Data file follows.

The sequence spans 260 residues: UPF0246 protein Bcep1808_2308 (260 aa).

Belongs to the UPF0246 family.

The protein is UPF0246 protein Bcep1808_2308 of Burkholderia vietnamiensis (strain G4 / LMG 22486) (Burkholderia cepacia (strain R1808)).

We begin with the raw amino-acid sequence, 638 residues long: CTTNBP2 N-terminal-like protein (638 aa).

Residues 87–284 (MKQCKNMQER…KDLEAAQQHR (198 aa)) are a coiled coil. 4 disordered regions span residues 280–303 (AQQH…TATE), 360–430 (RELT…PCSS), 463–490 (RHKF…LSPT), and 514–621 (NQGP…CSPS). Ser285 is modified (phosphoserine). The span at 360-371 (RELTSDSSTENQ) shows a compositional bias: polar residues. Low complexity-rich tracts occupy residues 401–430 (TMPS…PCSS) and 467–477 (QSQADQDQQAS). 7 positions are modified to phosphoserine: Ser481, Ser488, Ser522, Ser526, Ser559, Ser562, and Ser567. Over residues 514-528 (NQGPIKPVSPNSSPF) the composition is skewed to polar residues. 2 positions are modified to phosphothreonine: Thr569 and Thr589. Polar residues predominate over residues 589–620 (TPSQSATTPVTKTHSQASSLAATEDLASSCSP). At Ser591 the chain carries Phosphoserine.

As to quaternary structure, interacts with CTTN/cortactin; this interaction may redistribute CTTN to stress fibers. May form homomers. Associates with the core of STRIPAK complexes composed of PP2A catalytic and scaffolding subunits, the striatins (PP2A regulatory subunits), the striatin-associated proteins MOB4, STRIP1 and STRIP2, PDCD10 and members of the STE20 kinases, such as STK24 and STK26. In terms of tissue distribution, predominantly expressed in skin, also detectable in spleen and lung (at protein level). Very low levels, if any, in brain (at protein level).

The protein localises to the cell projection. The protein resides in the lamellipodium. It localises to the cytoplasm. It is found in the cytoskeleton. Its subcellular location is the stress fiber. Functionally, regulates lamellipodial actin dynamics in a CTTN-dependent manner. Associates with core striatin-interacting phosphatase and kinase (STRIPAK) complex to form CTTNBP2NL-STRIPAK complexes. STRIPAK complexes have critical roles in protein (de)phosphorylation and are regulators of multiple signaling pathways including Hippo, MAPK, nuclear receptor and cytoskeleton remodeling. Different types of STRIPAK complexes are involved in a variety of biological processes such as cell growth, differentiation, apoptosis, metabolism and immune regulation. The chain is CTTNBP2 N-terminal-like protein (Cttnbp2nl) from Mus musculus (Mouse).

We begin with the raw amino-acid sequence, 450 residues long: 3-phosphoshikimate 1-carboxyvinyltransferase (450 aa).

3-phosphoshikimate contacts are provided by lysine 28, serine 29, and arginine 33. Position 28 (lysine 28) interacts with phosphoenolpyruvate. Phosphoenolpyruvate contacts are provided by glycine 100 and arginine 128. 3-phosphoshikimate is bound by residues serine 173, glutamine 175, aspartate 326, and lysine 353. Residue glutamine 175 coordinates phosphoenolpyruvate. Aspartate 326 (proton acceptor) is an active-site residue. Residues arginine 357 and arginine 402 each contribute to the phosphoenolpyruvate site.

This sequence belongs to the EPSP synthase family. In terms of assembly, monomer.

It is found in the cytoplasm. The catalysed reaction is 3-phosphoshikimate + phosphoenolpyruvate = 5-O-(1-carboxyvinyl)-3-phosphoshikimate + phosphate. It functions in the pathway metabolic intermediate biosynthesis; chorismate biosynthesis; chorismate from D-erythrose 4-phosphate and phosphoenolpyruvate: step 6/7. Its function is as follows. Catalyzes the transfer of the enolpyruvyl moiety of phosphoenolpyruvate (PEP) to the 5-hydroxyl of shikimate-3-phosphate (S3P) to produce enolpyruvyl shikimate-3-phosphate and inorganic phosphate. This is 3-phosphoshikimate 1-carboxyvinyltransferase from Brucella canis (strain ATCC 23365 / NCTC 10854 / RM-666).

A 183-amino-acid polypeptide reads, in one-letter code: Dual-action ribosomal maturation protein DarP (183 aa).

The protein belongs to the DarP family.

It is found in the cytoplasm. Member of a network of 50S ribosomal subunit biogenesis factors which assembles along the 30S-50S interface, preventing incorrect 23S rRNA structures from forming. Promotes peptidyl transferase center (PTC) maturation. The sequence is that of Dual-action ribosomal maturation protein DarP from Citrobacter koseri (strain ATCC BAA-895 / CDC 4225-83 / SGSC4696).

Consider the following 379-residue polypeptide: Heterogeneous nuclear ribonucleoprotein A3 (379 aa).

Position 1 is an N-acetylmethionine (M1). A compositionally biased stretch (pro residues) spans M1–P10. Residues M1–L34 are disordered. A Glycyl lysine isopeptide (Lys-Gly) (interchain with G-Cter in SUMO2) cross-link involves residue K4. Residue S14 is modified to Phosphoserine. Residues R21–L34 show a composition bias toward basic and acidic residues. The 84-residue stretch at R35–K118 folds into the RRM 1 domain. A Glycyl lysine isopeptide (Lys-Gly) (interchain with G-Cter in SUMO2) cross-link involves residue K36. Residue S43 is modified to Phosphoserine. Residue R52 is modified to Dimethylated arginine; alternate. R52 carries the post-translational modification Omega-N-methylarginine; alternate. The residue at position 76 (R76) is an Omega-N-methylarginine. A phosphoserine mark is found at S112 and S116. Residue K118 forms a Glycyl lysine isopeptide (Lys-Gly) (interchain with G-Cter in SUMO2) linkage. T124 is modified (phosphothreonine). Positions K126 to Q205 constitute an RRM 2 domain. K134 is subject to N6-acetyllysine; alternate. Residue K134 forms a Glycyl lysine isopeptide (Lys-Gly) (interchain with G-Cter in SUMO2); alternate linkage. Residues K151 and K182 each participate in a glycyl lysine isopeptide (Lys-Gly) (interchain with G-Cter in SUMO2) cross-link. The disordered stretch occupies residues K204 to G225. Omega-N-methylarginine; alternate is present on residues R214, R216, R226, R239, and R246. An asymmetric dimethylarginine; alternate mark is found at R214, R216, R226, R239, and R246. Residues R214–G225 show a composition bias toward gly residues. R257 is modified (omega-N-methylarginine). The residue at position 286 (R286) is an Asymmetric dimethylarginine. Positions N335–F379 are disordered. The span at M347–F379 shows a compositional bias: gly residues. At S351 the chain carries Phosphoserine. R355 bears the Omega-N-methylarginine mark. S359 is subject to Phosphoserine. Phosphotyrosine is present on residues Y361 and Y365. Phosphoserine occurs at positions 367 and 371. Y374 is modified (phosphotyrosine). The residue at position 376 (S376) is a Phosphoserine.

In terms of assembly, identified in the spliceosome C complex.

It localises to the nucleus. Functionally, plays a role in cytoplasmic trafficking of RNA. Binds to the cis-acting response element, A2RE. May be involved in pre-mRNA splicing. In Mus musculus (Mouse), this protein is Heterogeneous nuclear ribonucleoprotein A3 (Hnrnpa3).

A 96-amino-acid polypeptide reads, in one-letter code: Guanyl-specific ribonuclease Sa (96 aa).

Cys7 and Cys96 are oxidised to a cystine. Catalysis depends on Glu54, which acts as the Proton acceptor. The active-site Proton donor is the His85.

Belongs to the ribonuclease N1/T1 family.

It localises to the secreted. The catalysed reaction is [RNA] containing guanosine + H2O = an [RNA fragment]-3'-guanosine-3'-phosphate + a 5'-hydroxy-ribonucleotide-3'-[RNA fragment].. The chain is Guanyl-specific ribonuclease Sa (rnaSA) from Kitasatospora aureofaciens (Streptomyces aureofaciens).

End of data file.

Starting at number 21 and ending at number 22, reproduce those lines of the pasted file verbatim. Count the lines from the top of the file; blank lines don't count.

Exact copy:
Belongs to the ribonuclease N1/T1 family.

It localises to the secreted. The catalysed reaction is [RNA] containing guanosine + H2O = an [RNA fragment]-3'-guanosine-3'-phosphate + a 5'-hydroxy-ribonucleotide-3'-[RNA fragment].. The chain is Guanyl-specific ribonuclease Sa (rnaSA) from Kitasatospora aureofaciens (Streptomyces aureofaciens).